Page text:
On Monday, June 8, 2020, the Supreme Court of the United States (SCOTUS) issued a per curiam in response to a petition for writ of certiorari filed on behalf of Terence Tremaine Andrus, who was convicted and sentenced to death in Fort Bend County in 2012. The order finds that his trial counsel performed deficiently in failing to present or even investigate readily available mitigating evidence. The case has been sent back to the Texas Court of Criminal Appeals for reconsideration of his quest for habeas relief.
Here’s a statement from Gretchen Sween, the attorney who represents Mr. Andrus in this matter, in response to the Court’s order:
“‘Delight’ may be the wrong word. But the emotions I am feeling are best described that way—tethered to a strong dose of wonder and humility. That is, it is a privilege to witness the legal arc in this country bend closer toward justice for a client so poorly served by the system.”
– Gretchen Sween, June 15, 2020
The Court’s order is available here: https://drive.google.com/file/d/1jIUY5mED3VIj85mPc6IamctPh9fHCR_0/view?usp=sharing
The Justices took pains to point out numerous examples of how Andrus’s trial attorney had failed his client. He neglected to investigate or present to the jury readily-available mitigating evidence of Andrus’s troubled upbringing, including his mother’s drug addiction and prostitution, his role as caretaker for his siblings when his mother would abandon her children, his own drug use, multiple suicide attempts and a diagnosis of psychosis.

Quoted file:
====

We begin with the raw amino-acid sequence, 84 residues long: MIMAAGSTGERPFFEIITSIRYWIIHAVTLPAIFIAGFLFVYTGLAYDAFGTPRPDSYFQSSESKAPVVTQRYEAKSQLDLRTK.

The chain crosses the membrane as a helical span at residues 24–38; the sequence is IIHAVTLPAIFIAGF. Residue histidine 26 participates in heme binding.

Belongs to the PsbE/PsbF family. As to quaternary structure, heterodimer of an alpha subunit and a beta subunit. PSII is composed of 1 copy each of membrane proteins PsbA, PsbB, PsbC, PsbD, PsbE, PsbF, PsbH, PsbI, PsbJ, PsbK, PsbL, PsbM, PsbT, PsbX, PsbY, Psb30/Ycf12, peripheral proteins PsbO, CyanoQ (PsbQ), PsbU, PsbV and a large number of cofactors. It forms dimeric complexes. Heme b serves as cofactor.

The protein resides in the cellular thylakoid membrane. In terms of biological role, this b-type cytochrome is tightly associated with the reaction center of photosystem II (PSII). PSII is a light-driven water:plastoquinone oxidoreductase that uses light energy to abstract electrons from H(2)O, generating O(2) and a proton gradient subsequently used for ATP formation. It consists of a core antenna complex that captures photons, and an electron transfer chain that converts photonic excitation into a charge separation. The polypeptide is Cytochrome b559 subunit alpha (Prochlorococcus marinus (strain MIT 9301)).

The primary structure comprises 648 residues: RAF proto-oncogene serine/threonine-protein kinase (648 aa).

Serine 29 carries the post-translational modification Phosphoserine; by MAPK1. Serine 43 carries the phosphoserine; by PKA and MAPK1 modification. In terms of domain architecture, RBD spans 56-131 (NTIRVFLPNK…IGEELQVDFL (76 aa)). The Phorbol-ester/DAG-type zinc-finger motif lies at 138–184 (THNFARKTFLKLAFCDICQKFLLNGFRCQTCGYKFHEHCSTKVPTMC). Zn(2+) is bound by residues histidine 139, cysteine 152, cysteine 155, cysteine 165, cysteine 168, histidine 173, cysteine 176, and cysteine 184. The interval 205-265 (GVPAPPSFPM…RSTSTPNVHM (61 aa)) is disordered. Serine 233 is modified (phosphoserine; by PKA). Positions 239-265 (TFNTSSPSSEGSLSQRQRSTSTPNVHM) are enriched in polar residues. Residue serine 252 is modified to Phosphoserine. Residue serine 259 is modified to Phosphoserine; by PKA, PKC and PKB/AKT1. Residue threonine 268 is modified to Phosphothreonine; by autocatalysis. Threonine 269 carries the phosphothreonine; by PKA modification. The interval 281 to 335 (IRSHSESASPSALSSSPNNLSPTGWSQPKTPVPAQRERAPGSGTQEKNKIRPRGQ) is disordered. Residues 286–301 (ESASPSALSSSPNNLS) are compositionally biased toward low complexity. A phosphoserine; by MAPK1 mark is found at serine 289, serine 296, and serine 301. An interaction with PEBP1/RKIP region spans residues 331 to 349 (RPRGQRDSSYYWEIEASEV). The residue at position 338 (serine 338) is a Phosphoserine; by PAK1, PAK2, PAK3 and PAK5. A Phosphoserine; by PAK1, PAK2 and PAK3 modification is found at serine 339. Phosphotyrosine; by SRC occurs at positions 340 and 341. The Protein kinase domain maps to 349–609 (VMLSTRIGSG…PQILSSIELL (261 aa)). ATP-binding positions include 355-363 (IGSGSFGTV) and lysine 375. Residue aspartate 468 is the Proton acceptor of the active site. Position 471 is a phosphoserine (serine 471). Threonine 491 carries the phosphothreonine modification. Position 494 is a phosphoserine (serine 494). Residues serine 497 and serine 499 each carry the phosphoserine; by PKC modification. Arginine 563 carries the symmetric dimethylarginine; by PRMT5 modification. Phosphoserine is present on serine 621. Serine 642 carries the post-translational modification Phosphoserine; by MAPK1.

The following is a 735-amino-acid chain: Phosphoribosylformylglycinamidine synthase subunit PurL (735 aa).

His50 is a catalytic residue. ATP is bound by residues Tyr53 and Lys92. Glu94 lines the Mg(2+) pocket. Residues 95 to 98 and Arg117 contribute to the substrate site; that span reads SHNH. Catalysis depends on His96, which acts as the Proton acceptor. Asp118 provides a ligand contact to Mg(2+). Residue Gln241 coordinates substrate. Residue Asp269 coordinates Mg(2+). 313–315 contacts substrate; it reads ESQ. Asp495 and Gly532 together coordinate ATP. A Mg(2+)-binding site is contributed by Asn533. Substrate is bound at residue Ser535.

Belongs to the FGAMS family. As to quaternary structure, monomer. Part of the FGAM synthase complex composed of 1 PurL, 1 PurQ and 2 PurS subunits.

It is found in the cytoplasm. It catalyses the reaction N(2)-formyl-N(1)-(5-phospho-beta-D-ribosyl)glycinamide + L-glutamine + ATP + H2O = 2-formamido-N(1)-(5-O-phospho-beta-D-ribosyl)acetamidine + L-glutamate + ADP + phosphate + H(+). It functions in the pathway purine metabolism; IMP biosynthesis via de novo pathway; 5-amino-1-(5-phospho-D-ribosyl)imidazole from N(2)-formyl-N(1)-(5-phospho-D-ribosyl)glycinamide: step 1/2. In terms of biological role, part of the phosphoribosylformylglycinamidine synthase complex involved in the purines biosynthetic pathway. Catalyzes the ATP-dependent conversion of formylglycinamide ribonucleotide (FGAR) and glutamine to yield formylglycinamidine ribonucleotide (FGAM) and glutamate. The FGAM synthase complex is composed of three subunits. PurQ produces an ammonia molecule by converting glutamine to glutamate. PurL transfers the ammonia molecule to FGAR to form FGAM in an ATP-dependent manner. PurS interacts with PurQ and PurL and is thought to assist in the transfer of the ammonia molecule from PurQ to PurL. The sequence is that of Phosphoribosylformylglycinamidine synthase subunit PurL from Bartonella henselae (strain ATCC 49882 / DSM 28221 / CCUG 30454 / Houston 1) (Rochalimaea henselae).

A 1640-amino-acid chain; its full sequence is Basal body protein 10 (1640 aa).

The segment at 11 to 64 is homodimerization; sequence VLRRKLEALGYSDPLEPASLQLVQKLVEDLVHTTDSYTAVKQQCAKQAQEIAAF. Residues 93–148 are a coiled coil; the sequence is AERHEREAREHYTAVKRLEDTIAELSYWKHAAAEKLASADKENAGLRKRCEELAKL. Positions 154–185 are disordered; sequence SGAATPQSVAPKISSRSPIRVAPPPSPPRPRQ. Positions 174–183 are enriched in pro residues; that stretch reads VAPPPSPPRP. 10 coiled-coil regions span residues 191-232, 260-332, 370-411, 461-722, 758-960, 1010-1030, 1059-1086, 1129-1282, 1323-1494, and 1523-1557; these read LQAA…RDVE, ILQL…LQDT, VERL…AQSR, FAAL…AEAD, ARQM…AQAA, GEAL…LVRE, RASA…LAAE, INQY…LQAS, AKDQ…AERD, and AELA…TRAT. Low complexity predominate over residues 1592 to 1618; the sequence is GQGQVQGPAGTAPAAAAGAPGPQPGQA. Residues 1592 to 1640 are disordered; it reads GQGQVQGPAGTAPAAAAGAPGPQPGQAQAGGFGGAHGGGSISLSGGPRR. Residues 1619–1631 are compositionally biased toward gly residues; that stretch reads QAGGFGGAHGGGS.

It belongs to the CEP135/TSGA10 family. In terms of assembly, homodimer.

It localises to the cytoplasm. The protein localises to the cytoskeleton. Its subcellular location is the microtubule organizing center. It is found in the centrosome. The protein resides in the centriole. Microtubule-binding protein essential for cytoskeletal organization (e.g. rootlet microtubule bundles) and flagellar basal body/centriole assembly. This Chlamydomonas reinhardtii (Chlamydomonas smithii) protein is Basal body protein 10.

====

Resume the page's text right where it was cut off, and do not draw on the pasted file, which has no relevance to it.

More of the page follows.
Andrus filed his petition with SCOTUS in June 2019 after the Texas Court of Criminal Appeals (CCA) rejected a trial judge’s ruling that he had received ineffective assistance of counsel during his Itrial and therefore should receive a new punishment-phase trial. The CCA’s opinion did not explain its decision to reject the trial judge’s ruling or the recommendation that relief be granted. Nor did the CCA opinion discuss any of the evidence developed during Andrus’s post-conviction habeas proceeding, including a multi-week evidentiary hearing over which the Honorable James Shoemake had presided. The CCA’s opinion simply stated that Andrus had not satisfied the standard for proving an ineffective-assistance-of-counsel claim under Strickland v. Washington.
Under the standard described in the 1984 Strickland case, proving an ineffective-assistance-of-counsel claim requires evidence (1) that counsel’s performance was “deficient,” in that it was objectively unreasonable in light of the national professional norms that prevailed at the time of trial; and (2) that the defendant was “prejudiced” as a result of the deficient performance.
Andrus’s petition was supported by a group of former federal prosecutors who filed an amicus brief in the case. That brief emphasizes how important the right to adequate defense counsel is to the integrity of the adversarial system and how, when violations of defendants’ right to counsel go uncorrected, the adversarial system as a whole is harmed.
The State of Texas, represented in the appeal by the Fort Bend County District Attorney’s Office, opposed Andrus’s petition.
SCOTUS relisted the case over 20 times before an opinion issued on June 15, 2020.
Here’s some of the media coverage of the case:
San Antonio Express-News and Houston Chronicle: “U.S. Supreme Court slams defense attorney’s work in Fort Bend death penalty case”